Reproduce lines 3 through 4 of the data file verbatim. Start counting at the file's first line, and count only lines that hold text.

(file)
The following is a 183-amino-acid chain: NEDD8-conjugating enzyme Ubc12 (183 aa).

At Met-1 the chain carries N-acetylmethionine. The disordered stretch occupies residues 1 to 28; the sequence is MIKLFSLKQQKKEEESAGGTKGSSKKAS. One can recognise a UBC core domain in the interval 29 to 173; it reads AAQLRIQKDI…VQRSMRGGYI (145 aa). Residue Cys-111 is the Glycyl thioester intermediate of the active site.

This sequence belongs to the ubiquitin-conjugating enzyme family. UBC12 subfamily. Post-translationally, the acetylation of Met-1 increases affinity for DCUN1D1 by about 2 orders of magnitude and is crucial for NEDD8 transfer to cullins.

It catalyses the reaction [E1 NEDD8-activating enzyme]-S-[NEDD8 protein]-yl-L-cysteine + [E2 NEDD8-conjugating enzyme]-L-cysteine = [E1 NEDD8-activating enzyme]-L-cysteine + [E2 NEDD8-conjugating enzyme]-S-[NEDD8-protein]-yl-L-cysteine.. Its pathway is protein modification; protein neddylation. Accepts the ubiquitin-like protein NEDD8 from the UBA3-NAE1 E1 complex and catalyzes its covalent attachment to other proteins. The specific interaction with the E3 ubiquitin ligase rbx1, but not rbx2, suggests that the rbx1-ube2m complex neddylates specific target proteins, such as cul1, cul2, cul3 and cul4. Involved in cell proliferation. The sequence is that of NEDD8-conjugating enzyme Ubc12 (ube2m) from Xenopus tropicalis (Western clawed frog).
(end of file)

This sequence belongs to the ubiquitin-conjugating enzyme family. UBC12 subfamily. Post-translationally, the acetylation of Met-1 increases affinity for DCUN1D1 by about 2 orders of magnitude and is crucial for NEDD8 transfer to cullins.

It catalyses the reaction [E1 NEDD8-activating enzyme]-S-[NEDD8 protein]-yl-L-cysteine + [E2 NEDD8-conjugating enzyme]-L-cysteine = [E1 NEDD8-activating enzyme]-L-cysteine + [E2 NEDD8-conjugating enzyme]-S-[NEDD8-protein]-yl-L-cysteine.. Its pathway is protein modification; protein neddylation. Accepts the ubiquitin-like protein NEDD8 from the UBA3-NAE1 E1 complex and catalyzes its covalent attachment to other proteins. The specific interaction with the E3 ubiquitin ligase rbx1, but not rbx2, suggests that the rbx1-ube2m complex neddylates specific target proteins, such as cul1, cul2, cul3 and cul4. Involved in cell proliferation. The sequence is that of NEDD8-conjugating enzyme Ubc12 (ube2m) from Xenopus tropicalis (Western clawed frog).